A Cambodian Eco-lodge
First published 30th August, 2009
The best hoteliers and restaurateurs have reputations that precede them, but the newest to form a cult of personality complete with pilgrims is barrister Janet, whose remote ecolodge lures travellers seeking quiet wilderness under the care of a meticulous matriarch.
Set in the foothills of Cambodia's southwest Cardamom Mountains, The Rainbow Lodge in Ko Kong province is a five-hour drive southwest of Phnom Penh. Your bus or car drops you off at the fourth bridge, where an employee is waiting by the Kep River with a boat.
Janet's lodge is set in the hillside about 15 minutes upriver. Buildings sit on thick wooden stilts, connected by raised concrete paths, with the restaurant and lounge area at the centre of the "rainbow" and six bungalows flanking it, like an arch. Power is solar generated and runs only in the evenings. Bungalows are clean and simple, though with coldwater showers. Each has a private porch overlooking the river valley.
"It was a great combination of nature and comfort," said Matthew Magenheim, who works for Leopard Capital in Phnom Penh and said he first heard about the lodge from a friend. "I've been here for two years and it's the best place I've been to so far."
When I visited for a long weekend back in September 2008, my boyfriend and I were the only guests. Janet gave us her undivided attention -- occasionally, for a newly reunited couple, too much of it. Meals for two people are included in the $60-per-night (for two, singles pay $40) price of a bungalow, and Janet served the best all-inclusive food I'd ever tasted. Everything was fresh from the local market and there was a range of Khmer and Western dishes, from squid stir fry to bruschetta. Dinners are a three-course affair, and each night there's a fresh choice of three appetizers, three entrees, and two desserts.
Janet's idea for the lodge first arose several years ago when she took an extended vacation to volunteer with an environmental preservation group in the mountains. She then quit her job as a barrister in Birmingham, England, and in 2007 she started building Ko Kong's first eco-lodge. Janet is an attentive, zealous hostess who takes pride in the fresh, fantastic cuisine she and her staff prepare and the lovely setting she's created. She oversees her little empire from her perch behind the bar, cigarette and cocktail in hand, regaling guests with stories about her previous life and the strange challenges to now living in the jungle (her neighbour killing and eating her dog was one particularly challenging moment).
Eating, drinking, and reading on the porch while glancing at the view of the river valley from time to time is a fine way to spend the time at the Rainbow Lodge. Exploring, however, is even more fun. We paddled upriver in one of the lodge's kayaks to a small waterfall, where we climbed on the rocks and swam naked in complete privacy. There's also the option to go further upriver on the motorboat or to take afternoon and overnight hikes deeper into the surrounding forest.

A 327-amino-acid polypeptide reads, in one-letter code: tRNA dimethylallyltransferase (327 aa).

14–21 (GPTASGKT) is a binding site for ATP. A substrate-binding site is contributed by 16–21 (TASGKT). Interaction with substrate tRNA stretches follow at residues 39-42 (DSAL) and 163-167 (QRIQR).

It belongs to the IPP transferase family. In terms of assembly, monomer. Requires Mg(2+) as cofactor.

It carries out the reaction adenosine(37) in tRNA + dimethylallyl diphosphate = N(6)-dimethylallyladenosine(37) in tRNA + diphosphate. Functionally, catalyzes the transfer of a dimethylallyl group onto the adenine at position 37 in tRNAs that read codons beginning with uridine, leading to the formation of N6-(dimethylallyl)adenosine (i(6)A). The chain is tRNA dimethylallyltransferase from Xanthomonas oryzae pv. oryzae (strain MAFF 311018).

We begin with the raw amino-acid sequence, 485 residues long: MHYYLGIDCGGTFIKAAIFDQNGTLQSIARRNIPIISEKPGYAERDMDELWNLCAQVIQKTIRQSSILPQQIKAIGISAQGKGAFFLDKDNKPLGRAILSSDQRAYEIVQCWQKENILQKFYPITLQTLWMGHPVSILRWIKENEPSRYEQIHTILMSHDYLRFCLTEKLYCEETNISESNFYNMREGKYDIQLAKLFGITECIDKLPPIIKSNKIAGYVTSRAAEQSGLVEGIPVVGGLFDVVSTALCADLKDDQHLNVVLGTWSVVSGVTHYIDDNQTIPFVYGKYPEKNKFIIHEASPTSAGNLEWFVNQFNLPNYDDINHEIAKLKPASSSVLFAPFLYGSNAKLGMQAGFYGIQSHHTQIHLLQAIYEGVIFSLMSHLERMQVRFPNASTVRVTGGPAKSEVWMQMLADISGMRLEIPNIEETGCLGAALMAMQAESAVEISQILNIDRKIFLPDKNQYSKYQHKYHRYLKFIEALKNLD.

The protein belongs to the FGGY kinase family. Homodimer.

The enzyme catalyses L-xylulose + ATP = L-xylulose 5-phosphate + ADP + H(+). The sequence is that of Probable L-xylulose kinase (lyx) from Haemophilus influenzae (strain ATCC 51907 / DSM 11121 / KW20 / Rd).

For venturing into the forest, I recommend it in only the dry season. In the middle of monsoon season, we foolishly decided to take a trek to the TaiTai falls with Janet's helper, Mr. Lei, a former park ranger. My boyfriend and I should've guessed what we were in for when Janet's mangy Rottweiler, Sunny, walked with us for a few metres then retreated back to the lodge.
Janet had warned us -- "You will get leeches." By that I naively assumed my sandal-wearing boyfriend might attract a parasite or two. Wrong. Little black worms dotted the soggy leaves, stretching their fat bodies upward as soon as they felt the warmth of our bodies approaching. When we stopped to flick them off, more inched over and crawled up our legs. For two hours, we rushed along, climbing over logs and scooting under brush, trying to keep our bare hands from touching the hungry earth.
We saw no wildlife (though there are some elephants, tigers, and gibbons remaining farther inside the mountain range), only leeches, beetles, dense brush, and mud. In my haste, I hit my head three times and was poked in the eye with a stick. Rain poured. Finally, after two gruelling hours, Mr. Lei, machete in hand, cleared a path to the waterfall. It was beautiful and surging. I found a clean patch of rock and pulled a woodchip from my forehead and three leeches from my body.
A boy from the lodge met us in a boat with a packed lunch. Our reward. We ate Janet's sandwiches, popcorn, fruit, and drank soda water and Angkor beer. I felt like I'd been through an episode of some sadistic reality television show that people watch so they can think, "Thank God that's not me". Perhaps serious trekkers and nature lovers will enjoy the experience. It was certainly memorable, though next time, I think I would rather take the boat to TaiTai, which Janet had subtly suggested back at the lodge. Like any good mother figure, she let us learn the lesson ourselves.
For more information, contact Janet at Rainbow Lodge on +855 (099) 744 321 or see their website at: http://www.rainbowlodgecambodia.com -- read the "getting there" information carefully!. Note the Lodge is closed from 1st August to 2nd September, reopening on 3rd September, 2009 and also from 4th January to 21st January, reopening on 22nd January, 2010.
Story by Claire Duffett
Related readingExploring the Lungs of Bangkok
Five special hotels in Cambodia
Kompong Cham escape
Phnom Tamao Wildlife Refuge
The Gibbon Experience
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